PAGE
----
Ban on electronic devices on flights has nothing to do with security

The United States is barring passengers on direct flights from eight Muslim-majority countries from carrying any electronic devices larger than a mobile phone according to the Department of Homeland Security (DHS).

Senior U.S. officials told reporters that nine airlines from the Middle East countries and North Africa have been given 96 hours to ban the devices from the cabin. They can still be checked and stored in baggage compartment. The airports involved are in Egypt. Jordan, Kuwait, Morocco, Qatar, Saudi Arabia, Turkey and UAE. The devices banned include laptops, e-readers, cameras, tablets, electronic games and portable DVD players.
The DHS claimed that the ban was necessary as "terrorist groups continue to target commercial aviation and are aggressively pursuing innovative methods undertake their attacks, to include smuggling explosive devices in various consumer devices". The DHS issued a statement saying: "Based on this information, Secretary of Homeland Security John Kelly and Transportation Security Administration Acting Administrator Huban Gowadia have determined it is necessary to enhance security procedures for passengers at certain last point of departure airports to the United States." The DHS cited the downing of a Russian airliner in Egypt and the attempted downing of an airliner in Somalia both in 2015 as examples of why the restrictions were necessary. One wonders why it took up until now to decide on the restrictions. The restrictions are ridiculous to begin with. A terrorist must simply make sure they not go directly to the US from any of these banned airports. Is there some technical reason the terrorist cannot store the laptop or whatever in the luggage area and detonate it remotely from inside the cabin? Interesting that no U.S. airlines are impacted by the ban. If the aim were security one would think that the ban would apply to direct flights from any airport.
Experts have criticized the ban. Technologists say that the ban at ten airports seems "illogical and at odds with basic computer science". Nicholas Weaver researcher at the International Computer Science Institute at the U of C Berkeley said: “It’s weird, because it doesn’t match a conventional threat model. If you assume the attacker is interested in turning a laptop into a bomb, it would work just as well in the cargo hold.” Just as I thought! Weaver also points out that the same risks would come with smaller devices such as cell phones which are not banned. Bruce Schneier, a security technologist, said the new rules were an onerous travel restriction: “From a technological perspective, nothing has changed between the last dozen years and today. That is, there are no new technological breakthroughs that make this threat any more serious today,. And there is certainly nothing technological that would limit this new found threat to a handful of Middle Eastern airlines.”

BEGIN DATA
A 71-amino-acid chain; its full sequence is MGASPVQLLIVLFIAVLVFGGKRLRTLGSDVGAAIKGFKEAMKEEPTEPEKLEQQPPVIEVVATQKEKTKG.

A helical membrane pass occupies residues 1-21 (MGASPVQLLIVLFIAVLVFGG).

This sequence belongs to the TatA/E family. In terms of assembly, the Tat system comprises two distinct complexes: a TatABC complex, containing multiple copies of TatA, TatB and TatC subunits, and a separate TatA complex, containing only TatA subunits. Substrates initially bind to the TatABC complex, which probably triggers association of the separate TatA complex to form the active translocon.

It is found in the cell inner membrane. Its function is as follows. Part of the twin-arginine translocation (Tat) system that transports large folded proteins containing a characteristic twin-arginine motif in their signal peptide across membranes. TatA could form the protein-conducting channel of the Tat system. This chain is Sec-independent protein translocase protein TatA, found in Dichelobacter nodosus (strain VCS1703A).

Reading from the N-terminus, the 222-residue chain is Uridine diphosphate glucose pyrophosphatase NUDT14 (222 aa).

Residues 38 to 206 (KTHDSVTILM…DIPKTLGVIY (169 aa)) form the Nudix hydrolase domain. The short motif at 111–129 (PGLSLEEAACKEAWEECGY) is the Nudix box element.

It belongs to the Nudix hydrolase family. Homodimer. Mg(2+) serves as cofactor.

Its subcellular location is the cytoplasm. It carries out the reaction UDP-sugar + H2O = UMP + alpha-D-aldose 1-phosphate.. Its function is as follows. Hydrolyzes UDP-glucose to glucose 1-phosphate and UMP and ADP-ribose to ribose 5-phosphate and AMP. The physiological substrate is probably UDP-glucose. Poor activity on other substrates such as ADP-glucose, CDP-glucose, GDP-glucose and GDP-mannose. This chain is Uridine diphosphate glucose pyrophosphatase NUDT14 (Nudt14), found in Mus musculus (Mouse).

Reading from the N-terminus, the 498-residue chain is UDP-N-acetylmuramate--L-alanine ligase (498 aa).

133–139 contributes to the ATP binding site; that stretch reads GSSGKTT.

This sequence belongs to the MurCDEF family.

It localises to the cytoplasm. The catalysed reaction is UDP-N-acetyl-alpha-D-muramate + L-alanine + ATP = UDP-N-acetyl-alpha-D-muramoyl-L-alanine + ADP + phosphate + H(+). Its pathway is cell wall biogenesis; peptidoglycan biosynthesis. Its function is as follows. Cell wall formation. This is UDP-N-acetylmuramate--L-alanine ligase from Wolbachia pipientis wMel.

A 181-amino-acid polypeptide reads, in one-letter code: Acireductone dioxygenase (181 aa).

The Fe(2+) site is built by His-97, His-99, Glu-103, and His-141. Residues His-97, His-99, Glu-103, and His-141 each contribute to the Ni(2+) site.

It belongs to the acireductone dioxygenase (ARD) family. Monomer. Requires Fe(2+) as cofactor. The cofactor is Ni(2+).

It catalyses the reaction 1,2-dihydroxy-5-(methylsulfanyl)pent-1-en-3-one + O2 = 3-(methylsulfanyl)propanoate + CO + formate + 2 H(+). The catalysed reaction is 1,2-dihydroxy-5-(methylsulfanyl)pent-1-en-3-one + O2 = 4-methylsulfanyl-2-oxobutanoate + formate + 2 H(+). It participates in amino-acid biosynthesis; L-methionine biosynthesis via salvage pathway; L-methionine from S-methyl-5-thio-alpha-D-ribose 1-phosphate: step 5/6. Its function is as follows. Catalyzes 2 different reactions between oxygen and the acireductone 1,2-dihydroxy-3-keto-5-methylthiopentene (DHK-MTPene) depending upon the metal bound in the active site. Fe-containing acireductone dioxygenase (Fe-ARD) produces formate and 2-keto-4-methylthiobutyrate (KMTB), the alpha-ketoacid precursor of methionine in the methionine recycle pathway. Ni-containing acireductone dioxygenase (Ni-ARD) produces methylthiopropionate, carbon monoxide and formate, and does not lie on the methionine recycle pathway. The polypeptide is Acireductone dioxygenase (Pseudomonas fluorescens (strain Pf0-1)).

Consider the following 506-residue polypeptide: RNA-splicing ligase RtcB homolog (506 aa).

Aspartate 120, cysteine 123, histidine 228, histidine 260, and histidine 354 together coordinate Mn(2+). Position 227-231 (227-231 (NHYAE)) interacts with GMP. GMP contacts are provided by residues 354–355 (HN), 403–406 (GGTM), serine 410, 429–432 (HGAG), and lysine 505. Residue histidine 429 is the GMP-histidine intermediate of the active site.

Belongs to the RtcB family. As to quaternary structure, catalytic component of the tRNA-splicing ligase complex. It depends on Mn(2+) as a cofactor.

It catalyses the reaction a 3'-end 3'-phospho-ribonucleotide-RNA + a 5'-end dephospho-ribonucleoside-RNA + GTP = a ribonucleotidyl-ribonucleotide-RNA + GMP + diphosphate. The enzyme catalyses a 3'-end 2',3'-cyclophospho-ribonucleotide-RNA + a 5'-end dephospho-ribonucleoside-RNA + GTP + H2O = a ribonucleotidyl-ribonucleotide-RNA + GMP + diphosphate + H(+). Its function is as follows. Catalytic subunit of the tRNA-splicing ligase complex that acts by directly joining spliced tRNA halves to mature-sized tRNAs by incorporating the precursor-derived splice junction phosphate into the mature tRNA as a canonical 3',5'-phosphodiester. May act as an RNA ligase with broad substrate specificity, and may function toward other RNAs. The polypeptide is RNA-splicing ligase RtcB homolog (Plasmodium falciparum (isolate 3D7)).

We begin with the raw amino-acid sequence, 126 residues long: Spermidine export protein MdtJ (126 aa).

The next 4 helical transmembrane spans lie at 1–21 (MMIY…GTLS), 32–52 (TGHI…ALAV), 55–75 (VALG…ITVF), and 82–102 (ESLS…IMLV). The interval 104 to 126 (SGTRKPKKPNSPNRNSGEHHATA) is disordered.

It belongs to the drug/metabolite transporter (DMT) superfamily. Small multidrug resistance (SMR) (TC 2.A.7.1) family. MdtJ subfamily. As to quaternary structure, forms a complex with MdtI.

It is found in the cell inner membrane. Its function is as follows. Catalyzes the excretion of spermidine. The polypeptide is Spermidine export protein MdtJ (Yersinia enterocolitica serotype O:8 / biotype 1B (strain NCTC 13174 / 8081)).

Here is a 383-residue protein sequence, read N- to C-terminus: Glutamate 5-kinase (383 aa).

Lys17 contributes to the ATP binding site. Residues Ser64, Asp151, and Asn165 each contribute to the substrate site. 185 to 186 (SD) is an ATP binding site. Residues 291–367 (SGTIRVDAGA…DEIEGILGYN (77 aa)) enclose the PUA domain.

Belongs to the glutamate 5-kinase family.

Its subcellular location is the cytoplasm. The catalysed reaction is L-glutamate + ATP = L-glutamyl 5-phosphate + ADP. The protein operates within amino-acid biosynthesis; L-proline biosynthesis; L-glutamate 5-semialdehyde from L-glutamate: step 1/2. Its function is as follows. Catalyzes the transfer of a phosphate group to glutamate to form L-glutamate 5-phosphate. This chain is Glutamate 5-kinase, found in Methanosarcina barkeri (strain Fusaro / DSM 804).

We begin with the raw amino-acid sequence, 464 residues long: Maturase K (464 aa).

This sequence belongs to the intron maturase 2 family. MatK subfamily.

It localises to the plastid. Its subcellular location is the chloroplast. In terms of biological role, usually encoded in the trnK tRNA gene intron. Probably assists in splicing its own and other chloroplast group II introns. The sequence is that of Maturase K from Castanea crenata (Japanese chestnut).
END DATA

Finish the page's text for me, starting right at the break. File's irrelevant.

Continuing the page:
As often happens, security concerns can be used as a cover for actions that have a different purpose. In this case the purpose it to impose costs on mostly Middle East airlines that are successfully competing against other airlines including those in America and the U.K. The UK has followed the U.S. lead. A Guardian article notes:U.S. airlines have been lobbying the Trump administration to intervene in the Persian Gulf, where they have contended for years that the investments in three rapidly expanding airlines in the area – Etihad Airways, Qatar, and Emirates – constitute unfair government subsidies with which Delta, American and United cannot compete. All three Middle Eastern airlines are among the carriers affected by the electronics ban.
Trump said on Feb. 9 that he planned to help U.S. airlines compete with foreign carriers he regards as unfairly aided by their governments. Delta Air Lines, United Continental Holdings and American Airlines Group have all been prodding the U.S. government for the last two years claiming that $50 billion in state subsidies has contributed to the growth of Mideast Carriers. A recent article in the Economist goes into detail on this issue. Often those who take direct flights from these airports are business people who want to work on the plane. These customers will now fly to other airports first and then take other airlines to the U.S. The ban is just part of putting American airlines first using safety and defense against terrorists as a smokescreen. The technical complaints are not relevant except to show that the real intent is not the stated intent.


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